Syrian Rebels Free Iran Hostages
Forty-eight Iranian hostages were freed by Syrian rebels on Wednesday, in exchange for more than 2,000 civilian prisoners held by the Syrian government. Iran’s embassy in Damascus confirmed earlier today that Syrian rebel forces have released the 48 Iranians in what is believed to be the largest prisoner exchange since the conflict began. The Iranians were captured in August by the rebel al-Baraa brigade and were initially claimed by the rebels to be members of Iran’s Revolutionary Guard sent to fight in Syria. Iran strenuously denied the claims and has continued to insist that the men were pilgrims visiting a Shia shrine in Damascus. The prisoner exchange deal is said to have been brokered by the Turkish NGO, IHH Humanitarian Relief Foundation. As yet, there has been no confirmation of the deal taking place by the Syrian government.
India steps up claims against Pakistan
In an escalation of yesterday’s events, India has claimed one of the two soldiers killed in an alleged cross-border raid in Kashmir was beheaded by Pakistani troops. In a statement this morning, the Indian foreign ministry claimed that the bodies of the two soldiers had been subjected to “barbaric and inhuman mutilation” at the hands of Pakistani soldiers. Pakistan has denounced the claims, calling India’s allegations “baseless” and insisting that its own investigations had found nothing to verify what it describes as Indian “propaganda.” Pakistan’s high commissioner in Delhi is reported to have been summoned to a meeting with the Indian foreign secretary today to discuss the events. India’s Foreign Minister Salman Khurslid earlier promised a “proportionate” response to the alleged Pakistani attack.
U.K. probation Service to be reformed
The U.K. government has announced plans to overhaul its probation service, allowing the supervision of low-risk offenders to be managed by the private sector. The Justice Secretary, Chris Grayling, unveiled proposals today to allow private security firms and voluntary groups to oversee the probation and rehabilitation of offenders on a “payment by results” basis. Under the new plans, approximately 200,000 low to medium risk prisoners could be supervised by private firms, with payment dependent on the success of rehabilitation efforts. The Ministry of Justice has however stressed that the public probation service will continue to supervise high-risk offenders, including those convicted of violent or sexual crimes. The proposals have already come under fire, with the shadow justice secretary describing the plans as “a reckless gamble with public safety.” The reforms are expected to be finalised later this year and implemented across England and Wales by 2015.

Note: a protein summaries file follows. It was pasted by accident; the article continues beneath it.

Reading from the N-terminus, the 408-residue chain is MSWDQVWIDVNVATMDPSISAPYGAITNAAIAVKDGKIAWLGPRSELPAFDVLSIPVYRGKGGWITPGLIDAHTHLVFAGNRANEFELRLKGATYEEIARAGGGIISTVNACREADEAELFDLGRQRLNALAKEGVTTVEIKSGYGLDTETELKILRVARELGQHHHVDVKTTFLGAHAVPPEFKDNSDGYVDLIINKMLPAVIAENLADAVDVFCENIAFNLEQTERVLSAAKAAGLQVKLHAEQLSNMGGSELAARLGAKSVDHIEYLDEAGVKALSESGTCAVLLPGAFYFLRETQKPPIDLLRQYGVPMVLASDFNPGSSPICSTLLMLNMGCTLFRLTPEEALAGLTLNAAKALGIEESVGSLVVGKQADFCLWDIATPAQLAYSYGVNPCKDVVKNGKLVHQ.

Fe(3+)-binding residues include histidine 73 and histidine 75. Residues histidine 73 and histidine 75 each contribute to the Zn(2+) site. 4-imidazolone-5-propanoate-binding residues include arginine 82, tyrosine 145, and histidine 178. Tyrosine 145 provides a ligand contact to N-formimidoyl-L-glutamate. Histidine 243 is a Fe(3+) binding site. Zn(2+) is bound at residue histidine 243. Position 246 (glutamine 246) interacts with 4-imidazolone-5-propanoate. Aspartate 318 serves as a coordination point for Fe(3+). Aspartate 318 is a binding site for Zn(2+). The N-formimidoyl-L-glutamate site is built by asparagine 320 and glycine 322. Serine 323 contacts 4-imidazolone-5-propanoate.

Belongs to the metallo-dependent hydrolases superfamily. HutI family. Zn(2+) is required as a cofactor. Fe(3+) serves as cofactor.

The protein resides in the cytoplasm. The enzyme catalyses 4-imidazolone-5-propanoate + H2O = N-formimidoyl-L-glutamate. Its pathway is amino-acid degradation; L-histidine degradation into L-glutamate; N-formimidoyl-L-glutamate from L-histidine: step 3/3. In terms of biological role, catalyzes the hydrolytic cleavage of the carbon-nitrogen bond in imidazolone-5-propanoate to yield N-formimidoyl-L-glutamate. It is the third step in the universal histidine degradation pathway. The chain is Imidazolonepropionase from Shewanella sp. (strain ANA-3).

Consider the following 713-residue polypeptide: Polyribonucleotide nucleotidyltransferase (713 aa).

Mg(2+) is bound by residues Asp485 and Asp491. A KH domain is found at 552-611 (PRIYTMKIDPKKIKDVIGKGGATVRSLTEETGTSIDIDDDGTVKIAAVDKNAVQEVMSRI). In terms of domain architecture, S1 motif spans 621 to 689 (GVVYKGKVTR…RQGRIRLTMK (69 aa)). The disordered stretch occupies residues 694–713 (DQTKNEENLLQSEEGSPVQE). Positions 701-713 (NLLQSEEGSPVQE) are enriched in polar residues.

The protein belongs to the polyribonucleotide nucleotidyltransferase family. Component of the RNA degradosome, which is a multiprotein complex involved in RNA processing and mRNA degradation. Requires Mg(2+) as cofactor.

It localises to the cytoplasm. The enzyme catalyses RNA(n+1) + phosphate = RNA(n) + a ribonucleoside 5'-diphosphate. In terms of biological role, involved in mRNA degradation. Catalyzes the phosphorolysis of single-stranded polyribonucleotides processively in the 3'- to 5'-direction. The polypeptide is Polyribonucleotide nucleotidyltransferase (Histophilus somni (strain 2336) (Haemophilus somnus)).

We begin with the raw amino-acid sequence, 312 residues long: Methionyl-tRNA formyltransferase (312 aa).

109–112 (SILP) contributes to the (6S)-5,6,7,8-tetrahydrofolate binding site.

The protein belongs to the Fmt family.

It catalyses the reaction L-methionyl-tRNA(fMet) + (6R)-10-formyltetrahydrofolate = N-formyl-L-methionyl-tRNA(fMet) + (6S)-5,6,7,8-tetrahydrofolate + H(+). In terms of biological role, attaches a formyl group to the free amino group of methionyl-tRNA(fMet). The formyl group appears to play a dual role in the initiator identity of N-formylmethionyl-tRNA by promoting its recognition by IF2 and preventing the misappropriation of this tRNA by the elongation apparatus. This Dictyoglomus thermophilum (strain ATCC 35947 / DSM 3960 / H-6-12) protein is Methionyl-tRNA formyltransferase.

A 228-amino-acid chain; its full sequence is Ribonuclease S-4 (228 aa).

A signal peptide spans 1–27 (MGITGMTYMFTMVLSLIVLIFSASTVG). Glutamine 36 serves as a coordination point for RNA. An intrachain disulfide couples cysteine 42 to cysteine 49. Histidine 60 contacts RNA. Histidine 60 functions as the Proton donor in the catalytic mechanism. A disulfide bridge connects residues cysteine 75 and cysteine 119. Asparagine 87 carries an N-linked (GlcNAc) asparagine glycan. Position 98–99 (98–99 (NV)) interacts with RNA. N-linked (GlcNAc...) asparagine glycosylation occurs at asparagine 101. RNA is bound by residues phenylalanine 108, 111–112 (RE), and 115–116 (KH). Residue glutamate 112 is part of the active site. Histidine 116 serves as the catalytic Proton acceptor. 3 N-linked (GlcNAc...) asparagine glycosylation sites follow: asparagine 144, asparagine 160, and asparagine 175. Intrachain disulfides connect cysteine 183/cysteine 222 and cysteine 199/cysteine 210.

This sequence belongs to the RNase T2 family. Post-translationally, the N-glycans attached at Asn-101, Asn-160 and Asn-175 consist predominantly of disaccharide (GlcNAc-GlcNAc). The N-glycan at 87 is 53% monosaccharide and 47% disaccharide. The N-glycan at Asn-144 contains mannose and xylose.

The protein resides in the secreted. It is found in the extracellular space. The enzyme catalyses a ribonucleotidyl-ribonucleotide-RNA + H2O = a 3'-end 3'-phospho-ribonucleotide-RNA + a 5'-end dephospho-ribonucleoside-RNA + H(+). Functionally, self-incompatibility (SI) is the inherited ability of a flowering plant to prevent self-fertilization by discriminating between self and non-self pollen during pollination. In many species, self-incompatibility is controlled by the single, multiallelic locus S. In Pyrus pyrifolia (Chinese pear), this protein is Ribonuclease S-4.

Boeing Dreamliner incidents raise concerns
Three accidents in three days have raised safety concerns over Boeing’s new 787 Dreamliner jets. The cancellation of one of Japanese carrier All Nippon Airway’s flights yesterday further damaged the reputation of the new aircraft, after two Japan Airlines-operated planes experienced technical problems earlier this week. A fuel leak caused the grounding of a Japan Airlines-operated plane at Boston’s Logan International Airport yesterday, a day after an electrical fire occurred on another Japan Airlines-operated 787 shortly after its arrival in Tokyo. Concerns over the safety of the jets are not new; in December the U.S. Federal Aviation Administration ordered the inspection of all 787s after the discovery of leaks on two aircraft. Despite the U.S. National Transportation Safety Board saying it would not investigate the latest incidents, investor confidence in the American plane-manufacturer has been shaken, with its shares having fallen by almost five percent since Monday.
Iraqis handed $5m Abu Ghraib settlement
A U.S. defense contractor has paid $5.28 million to over 71 former inmates of the Abu Ghraib prison in Iraq. The settlement was the result of a lawsuit filed by the ex-detainees in a federal court in Maryland in 2008 against the defense contractor L-3 Services, now owned by Engility Holdings Inc, for permitting “scores of its employees to participate in torturing and abusing prisoners” at the Iraqi prison. It is the first time a U.S. contractor has been successfully sued by former prisoners of the jail, despite military investigations in 2004 identifying 44 alleged incidents of abuse at Abu Ghraib. A further contractor, CACI, is expected to go on trial over similar allegations later this year.